Columbia National Wildlife Refuge

Sandhill crane at Columbia National Wildlife Refuge
Along the Frog Lake Trail at Columbia NWR

Columbia National Wildlife Refuge is a 29,596-acre property in central Washington. The refuge is a scenic mix of canyons, lakes, rugged cliffs and sagebrush grasslands. Much of the Refuge is classed as "channeled scablands" as a result of the catastrophic draining of ancient Lake Missoula. When the glacial meltwaters of Lake Missoula finally burst through the moraines and flowed toward the Pacific, the water flow in the Columbia National Wildlife Refuge ran about 150 feet high and up to 15 miles wide. That flood continued for years, washing away the topsoil and eroding into the upper layers of basalt, creating flow channels, sharp cliffs and millions of potholes. The landscape is now recognized as the Drumheller Channels National Natural Landmark.

The flood from ancient Lake Missoula ended 10,000 years ago and most of eastern Washington returned to being the desert landscape it was before. Then came the Columbia Basin Project, a project designed to change central and eastern Washington forever by constructing a series of dams and lakes along the Columbia River across the state. Water held back by those dams has seeped far underground and has created multiple wetlands, riparian areas and small lakes across the once dry countryside. Among all the channels eroded into Columbia National Wildlife Refuge, the channel that holds Crab Creek is now a perennial riparian strip. The Columbia Basin Project also provided irrigation water for farmers in the area and the growth of that has brought more migratory wildlife into the area. Sandhill cranes began to stop in in the early 1980's and now the refuge area is a regular stop for the cranes on their way to Alaska and back with the seasons.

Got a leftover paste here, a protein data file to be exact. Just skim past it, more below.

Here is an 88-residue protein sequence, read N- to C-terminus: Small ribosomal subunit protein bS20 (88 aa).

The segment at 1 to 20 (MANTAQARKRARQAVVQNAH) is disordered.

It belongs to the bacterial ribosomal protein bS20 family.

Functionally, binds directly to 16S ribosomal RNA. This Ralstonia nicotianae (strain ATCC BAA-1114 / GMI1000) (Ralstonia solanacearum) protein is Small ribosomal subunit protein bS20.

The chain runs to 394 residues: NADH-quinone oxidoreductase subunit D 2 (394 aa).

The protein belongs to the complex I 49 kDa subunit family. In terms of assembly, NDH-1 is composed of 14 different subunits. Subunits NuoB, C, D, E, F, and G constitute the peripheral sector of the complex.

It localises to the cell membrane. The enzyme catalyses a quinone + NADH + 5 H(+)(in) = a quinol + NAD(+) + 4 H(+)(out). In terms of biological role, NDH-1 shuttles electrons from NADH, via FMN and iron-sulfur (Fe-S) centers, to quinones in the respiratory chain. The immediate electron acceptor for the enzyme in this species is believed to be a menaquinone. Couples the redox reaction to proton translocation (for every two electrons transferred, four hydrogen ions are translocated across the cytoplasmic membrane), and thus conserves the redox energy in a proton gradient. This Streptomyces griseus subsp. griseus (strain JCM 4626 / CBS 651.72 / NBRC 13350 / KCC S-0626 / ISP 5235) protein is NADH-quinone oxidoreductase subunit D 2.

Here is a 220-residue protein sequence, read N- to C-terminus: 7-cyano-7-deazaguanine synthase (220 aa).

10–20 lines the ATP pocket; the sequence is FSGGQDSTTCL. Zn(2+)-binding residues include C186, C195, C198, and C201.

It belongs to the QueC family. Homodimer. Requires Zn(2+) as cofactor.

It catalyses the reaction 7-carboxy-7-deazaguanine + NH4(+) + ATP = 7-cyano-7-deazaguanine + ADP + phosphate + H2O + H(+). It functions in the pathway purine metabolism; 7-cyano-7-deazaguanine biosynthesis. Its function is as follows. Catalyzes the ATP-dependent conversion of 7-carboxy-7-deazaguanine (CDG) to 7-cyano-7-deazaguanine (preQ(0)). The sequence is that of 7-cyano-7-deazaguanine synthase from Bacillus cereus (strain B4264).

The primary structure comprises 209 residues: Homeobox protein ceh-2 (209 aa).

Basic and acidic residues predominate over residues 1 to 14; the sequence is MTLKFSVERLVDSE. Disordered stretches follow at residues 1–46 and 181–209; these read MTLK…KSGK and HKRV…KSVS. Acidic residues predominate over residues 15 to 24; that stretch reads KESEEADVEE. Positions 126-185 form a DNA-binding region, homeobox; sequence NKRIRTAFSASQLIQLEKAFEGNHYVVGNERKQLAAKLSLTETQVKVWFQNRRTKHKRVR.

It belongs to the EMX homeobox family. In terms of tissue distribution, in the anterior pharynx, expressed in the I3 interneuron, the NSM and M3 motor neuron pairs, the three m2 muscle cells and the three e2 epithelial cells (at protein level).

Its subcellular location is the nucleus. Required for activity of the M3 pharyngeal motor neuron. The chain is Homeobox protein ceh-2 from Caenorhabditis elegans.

Columbia NWR enjoys fairly mild winters and with the larger amount of water and forage in the area, attracts a large number of mallard ducks, Canada geese and tundra swans, in addition to many other migratory waterfowl. In the rain shadow of the Cascades, Columbia NWR receives less than eight inches of precipitation in a normal year.

A view from the overlook at Drumheller Channels National Natural Landmark
A view from the overlook at Drumheller Channels National Natural Landmark
Map of the Columbia National Wildlife Refuge area
Columbia National Wildlife Refuge area map
Lower photo courtesy of Steve Voght, CCA-by-SA 2.0 License
Upper photos and map courtesy of the US Fish & Wildlife Service